To be different, however, I would recommend the last issue. It encompasses the "response to global level threat" subject matter very well, and brings characters from most of the other issues into play. Therefore, if your friend likes it, but is still on the fence, you can point out that each of these individual characters has a backstory, and can try to hook 'em that way.
    • CommentAuthorVerissimus
    • CommentTimeAug 30th 2010
     (8807.17)
    I loved #3 the most. The alien memetic attack. I thought the idea was great, and the sweet Steve Dillon pictures were icing on the cake.
  5.  (8807.18)
    I personally feel Issue 2 was the perfect introduction to the series, and the idea of the GF as a whole. Ish 4, on the other hand, quickly convinced me that Warren has never actually met an Australian.

    Sadly, there are a couple of lines in there that I took directly from conversations overheard and otherwise during time spent in Melbourne.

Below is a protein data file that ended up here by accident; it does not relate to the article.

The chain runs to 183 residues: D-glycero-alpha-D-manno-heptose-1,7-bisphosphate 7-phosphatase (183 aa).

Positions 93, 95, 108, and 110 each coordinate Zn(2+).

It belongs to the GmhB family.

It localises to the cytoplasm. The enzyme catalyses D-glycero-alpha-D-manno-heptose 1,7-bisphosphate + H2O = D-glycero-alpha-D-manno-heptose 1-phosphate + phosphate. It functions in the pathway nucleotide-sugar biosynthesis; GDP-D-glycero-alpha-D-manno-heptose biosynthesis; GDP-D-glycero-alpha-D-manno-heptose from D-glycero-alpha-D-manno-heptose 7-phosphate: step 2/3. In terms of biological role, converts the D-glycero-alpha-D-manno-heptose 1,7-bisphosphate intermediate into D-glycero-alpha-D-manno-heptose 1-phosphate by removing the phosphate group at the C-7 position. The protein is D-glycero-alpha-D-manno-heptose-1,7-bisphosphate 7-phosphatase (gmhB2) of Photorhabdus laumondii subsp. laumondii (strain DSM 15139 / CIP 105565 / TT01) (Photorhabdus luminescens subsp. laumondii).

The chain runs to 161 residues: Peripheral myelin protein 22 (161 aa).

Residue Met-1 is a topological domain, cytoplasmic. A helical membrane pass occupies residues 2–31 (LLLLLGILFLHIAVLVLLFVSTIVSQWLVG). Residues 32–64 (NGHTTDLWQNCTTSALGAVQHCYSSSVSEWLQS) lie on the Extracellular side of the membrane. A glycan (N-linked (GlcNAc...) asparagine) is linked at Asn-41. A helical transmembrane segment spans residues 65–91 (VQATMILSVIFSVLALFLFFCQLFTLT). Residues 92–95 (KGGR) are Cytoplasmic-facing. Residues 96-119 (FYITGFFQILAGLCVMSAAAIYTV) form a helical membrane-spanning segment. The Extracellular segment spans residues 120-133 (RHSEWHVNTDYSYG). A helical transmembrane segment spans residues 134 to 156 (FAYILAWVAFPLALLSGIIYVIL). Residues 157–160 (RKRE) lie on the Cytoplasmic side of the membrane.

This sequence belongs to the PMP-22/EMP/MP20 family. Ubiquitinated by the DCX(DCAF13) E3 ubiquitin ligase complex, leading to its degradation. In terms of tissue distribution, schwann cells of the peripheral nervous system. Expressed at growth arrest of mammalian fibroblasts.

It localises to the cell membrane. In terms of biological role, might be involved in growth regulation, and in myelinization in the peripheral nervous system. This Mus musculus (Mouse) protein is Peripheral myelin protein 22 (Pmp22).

6.  (8807.19)
    as i have stated multiple times, #2 is probably my favorite single comic ever. the pacing hit just perfect for me so that by the time it gets on to where its getting the tension was just fucking excruciating. it was fucked up in a way that stuck with me for days.
    •  
      CommentAuthorruzkin
    • CommentTimeAug 30th 2010
     (8807.20)
    Sadly, there are a couple of lines in there that I took directly from conversations overheard and otherwise during time spent in Melbourne.

    In which case, I have to apologise for how my country can still sometimes be stuck in the 19th century. Last person I ever heard use the word "Abo" was my appallingly racist grandfather, and even he wouldn't dare say it outside his own house.

    Back on topic, I don't think you're going to get a consensus on the "best" issue of GF, but you can introduce your friend by tailoring their introductory issue to their tastes. Ish 5 reads like a mature, soft-spoken episode of oldschool X-Files, Ish 2 is a fantastic action-heavy story with a human centre, Ish 6 is the best depiction of parkour I've ever seen in a comic... so what do they already read?